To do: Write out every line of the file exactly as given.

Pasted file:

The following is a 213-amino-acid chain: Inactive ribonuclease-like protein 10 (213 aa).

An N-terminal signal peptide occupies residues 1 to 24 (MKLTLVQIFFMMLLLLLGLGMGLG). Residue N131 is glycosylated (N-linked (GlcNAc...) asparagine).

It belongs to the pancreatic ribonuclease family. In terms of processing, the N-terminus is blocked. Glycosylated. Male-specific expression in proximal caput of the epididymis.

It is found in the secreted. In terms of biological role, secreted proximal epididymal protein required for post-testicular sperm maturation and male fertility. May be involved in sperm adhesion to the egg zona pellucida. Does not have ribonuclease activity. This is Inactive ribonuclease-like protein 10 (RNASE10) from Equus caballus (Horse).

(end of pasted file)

The following is a 213-amino-acid chain: Inactive ribonuclease-like protein 10 (213 aa).

An N-terminal signal peptide occupies residues 1 to 24 (MKLTLVQIFFMMLLLLLGLGMGLG). Residue N131 is glycosylated (N-linked (GlcNAc...) asparagine).

It belongs to the pancreatic ribonuclease family. In terms of processing, the N-terminus is blocked. Glycosylated. Male-specific expression in proximal caput of the epididymis.

It is found in the secreted. In terms of biological role, secreted proximal epididymal protein required for post-testicular sperm maturation and male fertility. May be involved in sperm adhesion to the egg zona pellucida. Does not have ribonuclease activity. This is Inactive ribonuclease-like protein 10 (RNASE10) from Equus caballus (Horse).